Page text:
In 1986, when we moved to Baltimore so that I could begin work on The Sun's copy desk, we rented an apartment in Towson while we looked for a house in the city. 

A couple in a nearby apartment had a daughter the same age as our twins, and the children played together and swam in the pool. In conversation with the parents we discovered that though they had lived in Towson for several years, they had never set foot inside Baltimore's city limits. 

Their daughter had never been to the National Aquarium, the Science Center, the Maryland Zoo. Or the Baltimore Museum of Art or the Walters Art Museum. Had never strolled around the Inner Harbor or seen the Constellation. Her parents were content with the turn-ons of Towson (which was not in 1986 the cosmopolitan happening place it has become today).*

In that they resemble many people in the counties surrounding Baltimore who decline to come into the city or, if they happen to work in the city, prefer to drive in at 40 mph or more and exit at the same speed at the earliest possible moment. They regularly write letters to The Sun to inform us that we in the city are living in a cesspit. 

That is not to say that the bleak picture of a crime-ridden decaying city that Sinclair's Fox 45 television station exerts itself to broadcast to the surrounding area can be wished away. 

Too many people, especially impetuous young men, carry guns and use them. Some years ago the driver of an unlicensed cab was fatally shot across the street from my house at 9 p.m. That was when I discovered that one task for the Fire Department is to show up the next day and hose the blood and brain matter from the pavement.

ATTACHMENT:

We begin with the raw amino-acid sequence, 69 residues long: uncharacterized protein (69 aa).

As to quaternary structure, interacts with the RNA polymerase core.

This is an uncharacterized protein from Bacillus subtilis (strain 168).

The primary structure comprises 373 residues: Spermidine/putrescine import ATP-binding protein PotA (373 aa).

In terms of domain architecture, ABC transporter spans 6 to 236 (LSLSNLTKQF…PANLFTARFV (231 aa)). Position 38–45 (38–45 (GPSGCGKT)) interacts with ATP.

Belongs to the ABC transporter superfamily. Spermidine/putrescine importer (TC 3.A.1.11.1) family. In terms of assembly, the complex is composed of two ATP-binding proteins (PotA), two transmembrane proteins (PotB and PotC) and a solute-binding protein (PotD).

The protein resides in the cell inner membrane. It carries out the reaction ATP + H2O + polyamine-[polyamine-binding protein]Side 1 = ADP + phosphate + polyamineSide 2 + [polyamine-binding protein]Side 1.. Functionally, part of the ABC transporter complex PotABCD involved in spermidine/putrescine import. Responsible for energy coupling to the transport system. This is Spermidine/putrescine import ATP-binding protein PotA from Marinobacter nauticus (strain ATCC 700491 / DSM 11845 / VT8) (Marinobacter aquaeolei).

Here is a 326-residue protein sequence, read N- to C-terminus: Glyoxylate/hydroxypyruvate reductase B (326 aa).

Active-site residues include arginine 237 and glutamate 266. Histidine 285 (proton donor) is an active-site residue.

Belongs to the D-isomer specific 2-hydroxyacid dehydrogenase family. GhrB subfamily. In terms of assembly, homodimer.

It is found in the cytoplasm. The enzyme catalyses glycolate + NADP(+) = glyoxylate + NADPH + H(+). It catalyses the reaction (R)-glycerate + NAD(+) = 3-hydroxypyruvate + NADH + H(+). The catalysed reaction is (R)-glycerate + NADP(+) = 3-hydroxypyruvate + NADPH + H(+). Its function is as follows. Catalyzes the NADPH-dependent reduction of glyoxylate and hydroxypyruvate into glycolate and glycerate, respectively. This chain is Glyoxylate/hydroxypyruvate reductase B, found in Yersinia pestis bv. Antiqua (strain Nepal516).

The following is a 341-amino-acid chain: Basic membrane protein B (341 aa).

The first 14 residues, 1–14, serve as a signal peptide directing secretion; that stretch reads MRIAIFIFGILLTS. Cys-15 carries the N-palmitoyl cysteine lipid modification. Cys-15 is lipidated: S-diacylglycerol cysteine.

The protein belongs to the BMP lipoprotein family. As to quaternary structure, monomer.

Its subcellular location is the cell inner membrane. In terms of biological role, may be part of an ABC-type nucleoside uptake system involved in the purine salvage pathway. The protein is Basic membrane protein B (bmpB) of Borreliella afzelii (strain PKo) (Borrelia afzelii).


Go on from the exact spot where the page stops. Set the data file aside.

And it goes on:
There is no denying the consequences of living in a one-party city with too many Democratic hacks in government. Two mayors have left office amid charges of corruption. We spend more than $600 million a year on a police department that seems unable to reduce homicides or even manage traffic enforcement, and for which we have spent an additional $22 million in settlements to the victims of the corrupt Gun Trace Task Force. Our Department of PublicWorks can't manage water billing or operate the sewage treatment plants. 

We have schools that have to send children home on days that are intolerably hot or intolerably cold. 

A third of city residents do not own an automobile, and public transit is laughable. 

So you may be wondering why I am still in the modest house my wife and I bought nearly thirty-six years ago, or why I call Baltimore The Greatest City in America.**

Our house is in a racially mixed neighborhood in the northeastern quadrant of the city, and we like our neighbors. There's a creek nearby that I pass on my daily walks, occasionally seeing a heron take flight or a hawk circle overhead. 

Despite the city's reputation for danger, for more than thirty years I drove through the city after work at the newspaper at midnight, one o'clock, or three o'clock in the morning, without incident.